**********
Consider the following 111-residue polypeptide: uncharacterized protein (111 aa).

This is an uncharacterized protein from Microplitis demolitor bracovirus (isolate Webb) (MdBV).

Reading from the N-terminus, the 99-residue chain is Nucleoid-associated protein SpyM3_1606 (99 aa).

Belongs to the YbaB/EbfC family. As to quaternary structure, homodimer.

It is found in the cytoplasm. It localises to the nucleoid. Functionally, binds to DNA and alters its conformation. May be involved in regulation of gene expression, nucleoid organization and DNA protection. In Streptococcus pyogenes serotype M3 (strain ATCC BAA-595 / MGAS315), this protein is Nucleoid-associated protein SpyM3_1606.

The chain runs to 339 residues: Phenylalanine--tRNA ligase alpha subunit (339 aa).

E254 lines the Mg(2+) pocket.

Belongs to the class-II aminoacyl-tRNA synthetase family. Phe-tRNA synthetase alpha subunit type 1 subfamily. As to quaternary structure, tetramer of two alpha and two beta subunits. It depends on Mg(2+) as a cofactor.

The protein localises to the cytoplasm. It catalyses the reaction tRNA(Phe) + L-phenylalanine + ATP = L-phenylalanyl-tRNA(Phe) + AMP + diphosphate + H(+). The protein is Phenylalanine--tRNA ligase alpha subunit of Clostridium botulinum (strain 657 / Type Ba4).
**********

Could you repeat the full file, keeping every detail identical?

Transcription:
Consider the following 111-residue polypeptide: uncharacterized protein (111 aa).

This is an uncharacterized protein from Microplitis demolitor bracovirus (isolate Webb) (MdBV).

Reading from the N-terminus, the 99-residue chain is Nucleoid-associated protein SpyM3_1606 (99 aa).

Belongs to the YbaB/EbfC family. As to quaternary structure, homodimer.

It is found in the cytoplasm. It localises to the nucleoid. Functionally, binds to DNA and alters its conformation. May be involved in regulation of gene expression, nucleoid organization and DNA protection. In Streptococcus pyogenes serotype M3 (strain ATCC BAA-595 / MGAS315), this protein is Nucleoid-associated protein SpyM3_1606.

The chain runs to 339 residues: Phenylalanine--tRNA ligase alpha subunit (339 aa).

E254 lines the Mg(2+) pocket.

Belongs to the class-II aminoacyl-tRNA synthetase family. Phe-tRNA synthetase alpha subunit type 1 subfamily. As to quaternary structure, tetramer of two alpha and two beta subunits. It depends on Mg(2+) as a cofactor.

The protein localises to the cytoplasm. It catalyses the reaction tRNA(Phe) + L-phenylalanine + ATP = L-phenylalanyl-tRNA(Phe) + AMP + diphosphate + H(+). The protein is Phenylalanine--tRNA ligase alpha subunit of Clostridium botulinum (strain 657 / Type Ba4).